Shows whether forcestep is in effect or not.
@end table
@node Fullpath
@subsection Set/Show Frame full path
@node History
@subsection Command History Parameters
@table @code
@item show commands
@kindex show commands
Display the last ten commands in the command history.
@item show commands @var{n}
@kindex show commands @var{n}
Print ten commands centered on command number @var{n}.
@item show history filename
@kindex show history filename
Show the filename in which to record the command history
(the list of previous commands of which a record is kept).
@item set history save @r{[} on | 1 | off | 0 @r{]}
@kindex set history save @r{[} on | 1 | off | 0 @r{]}
Set whether to save the history on exit.
@item show history save
@kindex show history save
Show saving of the history record on exit.
@item set history size @var{number}
@kindex set history size @var{number}
Set the maximum number of commands to save in the history.
@item show history size
@kindex show history size
Show the size of the command history, i.e. the number of previous
commands to keep a record of.
@end table
@node Keepframebindings
@subsection Save frame binding on each call
@node Linetrace
@subsection Set/Show Line tracing
@table @code
@kindex set linetrace @r{[} on | 1 | off | 0 @r{]}
@item set linetrace @r{[} on | 1 | off | 0 @r{]}
Setting linetrace on will cause lines to be shown before run.
@kindex show linetrace
@item show linetrace
Shows whether line tracing is in effect or not.
@end table
@node Linetrace+
@subsection Set/Show Line tracing style
@table @code
@kindex set linetrace+ @r{[} on | 1 | off | 0 @r{]}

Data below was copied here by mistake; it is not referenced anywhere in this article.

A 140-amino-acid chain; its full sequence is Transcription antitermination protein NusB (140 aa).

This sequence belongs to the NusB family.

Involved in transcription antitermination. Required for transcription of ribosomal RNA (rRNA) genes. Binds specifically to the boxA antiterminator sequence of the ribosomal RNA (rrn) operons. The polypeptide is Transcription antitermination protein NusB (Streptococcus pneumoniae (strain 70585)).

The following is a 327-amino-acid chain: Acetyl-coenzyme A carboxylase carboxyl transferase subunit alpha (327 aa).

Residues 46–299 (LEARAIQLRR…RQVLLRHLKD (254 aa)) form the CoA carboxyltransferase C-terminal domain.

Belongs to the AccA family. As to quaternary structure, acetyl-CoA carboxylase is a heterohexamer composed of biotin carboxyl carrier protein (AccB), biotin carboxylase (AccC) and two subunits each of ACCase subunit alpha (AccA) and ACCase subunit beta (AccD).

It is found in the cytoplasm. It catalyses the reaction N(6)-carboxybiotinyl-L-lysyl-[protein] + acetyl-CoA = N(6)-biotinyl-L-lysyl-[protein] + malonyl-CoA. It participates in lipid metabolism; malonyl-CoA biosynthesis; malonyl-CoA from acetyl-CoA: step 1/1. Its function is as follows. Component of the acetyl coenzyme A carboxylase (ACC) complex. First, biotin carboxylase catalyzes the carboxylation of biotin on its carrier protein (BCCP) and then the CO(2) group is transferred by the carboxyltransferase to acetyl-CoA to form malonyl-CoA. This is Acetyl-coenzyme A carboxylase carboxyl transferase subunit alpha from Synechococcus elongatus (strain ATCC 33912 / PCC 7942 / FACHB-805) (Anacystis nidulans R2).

@item set linetrace+ @r{[} on | 1 | off | 0 @r{]}
Setting linetrace+ on will cause consecutive trace lines not to be a
duplicate of the preceding line-trace line. Note however that this
setting doesn't by itself turn on or off line tracing.
@kindex show linetrace+
@item show linetrace
Shows whether the line tracing style is to show all lines or remove
duplicates linetrace lines when it is a repeat of the previous line.
@end table
@node Listsize
@subsection Set/Show lines in a List command
@table @code
@kindex set listsize @var{number-of-lines}
@item set listsize @var{number-of-lines}
Set number of lines to try to show in a @code{list} command.
@kindex show listsize
@item show listsize
Shows the list-size setting.
@end table
@node Post-mortem
@subsection Show Post-mortem handling
@table @code
@kindex show post-mortem
Shows wither post-mortem debugging is in effect. Right now we don't
have the ability to change the state inside the debugger.
@end table
@node Trace
@subsection Display stack trace when 'eval' raises exception
@node Width
@subsection Set/Show Line width
@table @code
@kindex set width @var{column-width}
@item set width @var{column-width}
Set number of characters the debugger thinks are in a line.
We also change OS environment variable @code{COLUMNS}.
@kindex show width
@item show width
Shows the current width setting.
@end table
@node Program Information
@section Program Information (@samp{info})
This @code{info} command (abbreviated @code{i}) is for describing the
state of your program. For example, you can list the current
parameters with @code{info args}, or list the breakpoints you have set
with @code{info breakpoints} or @code{info watchpoints}. You can get
a complete list of the @code{info} sub-commands with @w{@code{help
info}}.
@table @code
@kindex info args
@item info args
Method arguments of the current stack frame.
@kindex info breakpoints
@item info breakpoints